Ukrainian officials issued dire warnings today about the fate of civilians and the last fighters in Mariupol after weeks of Russian bombardment.

The invading forces have continued to attack the southern port city's Azovstal steelworks, now the last bastion of Ukrainian defenders who have been under siege since the war began.

"Azovstal is on fire again after the bombing. If there is hell on earth, it is there," Petro Andryushchenko, an aide to Mayor Vadym Boichenko, wrote on Telegram.

The Azov Regiment holed up inside it released new photos of some of its injured soldiers today. They said Russia was bombing the factory from the air and trying to storm it.

Amputations have taken place due to a lack of antibiotics in the steelworks

Human rights ombudswoman Lyudmyla Denisova appealed to the United Nations and Red Cross to help evacuate wounded fighters holed up in the vast steel works.

She said the destruction of a makeshift hospital there meant many were dying.

"The aggressor does not give the wounded military a chance to survive," she wrote on Telegram.

"Due to the risk of infection because of a lack of antibiotics, medical instruments and sterile dressings, doctors are forced to amputate the limbs (of the wounded) even with minor injuries."

An injured fighter flashes the victory sign

Reuters could not verify the conditions in the sprawling Azovstal steelworks or the reported destruction of the underground hospital earlier this week.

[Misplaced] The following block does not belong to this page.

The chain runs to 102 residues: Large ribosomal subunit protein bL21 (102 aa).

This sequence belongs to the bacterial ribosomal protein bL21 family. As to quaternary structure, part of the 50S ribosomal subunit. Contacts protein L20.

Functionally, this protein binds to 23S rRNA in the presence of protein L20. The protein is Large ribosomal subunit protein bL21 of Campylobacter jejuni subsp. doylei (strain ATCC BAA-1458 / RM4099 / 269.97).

Russia, which denies targeting civilians, did not immediately comment on Ms Denisova's statement.

She said there were hundreds of wounded among the more than 1,000 fighters estimated to still be in the steel works. The numbers could not be confirmed independently.

Meanwhile, the wives of two of the last remaining Ukrainian fighters holed up in the steelworks met Pope Francis today at the end of his audience in St Peter's Square.

They asked him to help persuade Russia to let them be evacuated.

"You are our last hope, I hope you can save their lives, please don't let them die," Kateryna Prokopenko, 27, could be heard telling the pope on a video released by the Vatican.

Kyiv says it is likely that tens of thousands of people have been killed in Mariupol since Russia invaded Ukraine on 24 February.

Food, water, power and heating supplies were cut off in the city weeks ago.

Mariupol was home to more than 400,000 people before the war but is now an urban wasteland.

"The (Russian) occupiers have turned Mariupol into a medieval ghetto," Mayor Boichenko, who has left the city, said on national television.

"Without medicine and medical care, the restoration of the water supply and proper sewerage in the city, epidemics will erupt.

"Today, the majority of the current population is old and sick. Without proper conditions, mortality among vulnerable groups will increase exponentially."